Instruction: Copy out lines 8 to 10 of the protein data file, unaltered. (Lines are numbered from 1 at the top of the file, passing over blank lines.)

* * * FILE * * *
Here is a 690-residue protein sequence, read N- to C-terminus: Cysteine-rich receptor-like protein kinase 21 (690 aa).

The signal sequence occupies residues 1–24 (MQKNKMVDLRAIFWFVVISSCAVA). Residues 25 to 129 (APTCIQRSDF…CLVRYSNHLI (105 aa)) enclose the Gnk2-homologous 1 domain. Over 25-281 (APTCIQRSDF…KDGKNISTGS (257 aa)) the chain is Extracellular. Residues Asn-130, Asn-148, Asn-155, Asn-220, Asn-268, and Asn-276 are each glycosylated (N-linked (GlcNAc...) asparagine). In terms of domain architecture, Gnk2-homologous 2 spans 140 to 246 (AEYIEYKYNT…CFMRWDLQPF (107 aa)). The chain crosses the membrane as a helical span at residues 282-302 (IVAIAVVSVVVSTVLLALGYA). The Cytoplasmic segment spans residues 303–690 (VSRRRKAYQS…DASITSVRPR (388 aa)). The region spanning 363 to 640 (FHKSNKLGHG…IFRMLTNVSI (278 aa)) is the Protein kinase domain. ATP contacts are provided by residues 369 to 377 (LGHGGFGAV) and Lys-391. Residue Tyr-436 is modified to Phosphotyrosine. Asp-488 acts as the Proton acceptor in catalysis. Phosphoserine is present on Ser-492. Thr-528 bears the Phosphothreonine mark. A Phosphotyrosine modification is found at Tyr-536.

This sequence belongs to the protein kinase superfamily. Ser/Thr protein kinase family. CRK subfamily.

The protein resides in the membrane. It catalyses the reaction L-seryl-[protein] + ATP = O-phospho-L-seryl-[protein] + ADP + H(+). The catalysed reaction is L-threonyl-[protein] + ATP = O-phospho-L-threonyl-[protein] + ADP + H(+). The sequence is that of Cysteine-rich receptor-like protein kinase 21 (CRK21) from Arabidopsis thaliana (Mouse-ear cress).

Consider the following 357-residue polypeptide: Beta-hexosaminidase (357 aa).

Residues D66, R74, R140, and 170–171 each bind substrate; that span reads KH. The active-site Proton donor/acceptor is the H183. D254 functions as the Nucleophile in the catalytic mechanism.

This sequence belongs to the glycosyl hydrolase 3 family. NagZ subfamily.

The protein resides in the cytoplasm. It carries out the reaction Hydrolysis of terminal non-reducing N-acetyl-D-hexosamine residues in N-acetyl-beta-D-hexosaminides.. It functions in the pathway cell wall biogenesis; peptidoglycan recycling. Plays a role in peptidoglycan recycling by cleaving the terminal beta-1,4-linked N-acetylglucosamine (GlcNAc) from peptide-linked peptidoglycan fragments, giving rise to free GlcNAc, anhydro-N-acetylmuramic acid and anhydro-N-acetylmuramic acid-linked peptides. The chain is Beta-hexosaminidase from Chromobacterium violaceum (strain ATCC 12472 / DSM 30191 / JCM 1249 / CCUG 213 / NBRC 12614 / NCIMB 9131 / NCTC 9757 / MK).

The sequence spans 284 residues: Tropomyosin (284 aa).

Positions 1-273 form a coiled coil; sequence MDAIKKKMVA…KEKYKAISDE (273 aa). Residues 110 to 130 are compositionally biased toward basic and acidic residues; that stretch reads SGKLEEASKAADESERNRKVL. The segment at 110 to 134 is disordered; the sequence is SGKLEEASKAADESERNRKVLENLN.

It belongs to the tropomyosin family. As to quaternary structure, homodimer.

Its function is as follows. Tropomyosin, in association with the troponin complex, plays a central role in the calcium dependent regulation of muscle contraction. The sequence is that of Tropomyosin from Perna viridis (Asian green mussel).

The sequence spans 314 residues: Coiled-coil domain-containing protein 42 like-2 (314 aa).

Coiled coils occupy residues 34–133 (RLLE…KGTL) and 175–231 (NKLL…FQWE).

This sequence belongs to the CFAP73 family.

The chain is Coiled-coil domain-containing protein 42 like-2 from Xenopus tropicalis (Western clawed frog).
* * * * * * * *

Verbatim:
The protein resides in the cytoplasm. It carries out the reaction Hydrolysis of terminal non-reducing N-acetyl-D-hexosamine residues in N-acetyl-beta-D-hexosaminides.. It functions in the pathway cell wall biogenesis; peptidoglycan recycling. Plays a role in peptidoglycan recycling by cleaving the terminal beta-1,4-linked N-acetylglucosamine (GlcNAc) from peptide-linked peptidoglycan fragments, giving rise to free GlcNAc, anhydro-N-acetylmuramic acid and anhydro-N-acetylmuramic acid-linked peptides. The chain is Beta-hexosaminidase from Chromobacterium violaceum (strain ATCC 12472 / DSM 30191 / JCM 1249 / CCUG 213 / NBRC 12614 / NCIMB 9131 / NCTC 9757 / MK).

The sequence spans 284 residues: Tropomyosin (284 aa).

Positions 1-273 form a coiled coil; sequence MDAIKKKMVA…KEKYKAISDE (273 aa). Residues 110 to 130 are compositionally biased toward basic and acidic residues; that stretch reads SGKLEEASKAADESERNRKVL. The segment at 110 to 134 is disordered; the sequence is SGKLEEASKAADESERNRKVLENLN.